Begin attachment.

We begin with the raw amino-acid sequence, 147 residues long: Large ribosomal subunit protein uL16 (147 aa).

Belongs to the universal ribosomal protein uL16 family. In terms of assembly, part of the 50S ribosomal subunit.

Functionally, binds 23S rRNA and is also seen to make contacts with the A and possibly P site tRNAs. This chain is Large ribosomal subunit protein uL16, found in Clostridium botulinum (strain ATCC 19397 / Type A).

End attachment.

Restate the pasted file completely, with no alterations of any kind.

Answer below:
We begin with the raw amino-acid sequence, 147 residues long: Large ribosomal subunit protein uL16 (147 aa).

Belongs to the universal ribosomal protein uL16 family. In terms of assembly, part of the 50S ribosomal subunit.

Functionally, binds 23S rRNA and is also seen to make contacts with the A and possibly P site tRNAs. This chain is Large ribosomal subunit protein uL16, found in Clostridium botulinum (strain ATCC 19397 / Type A).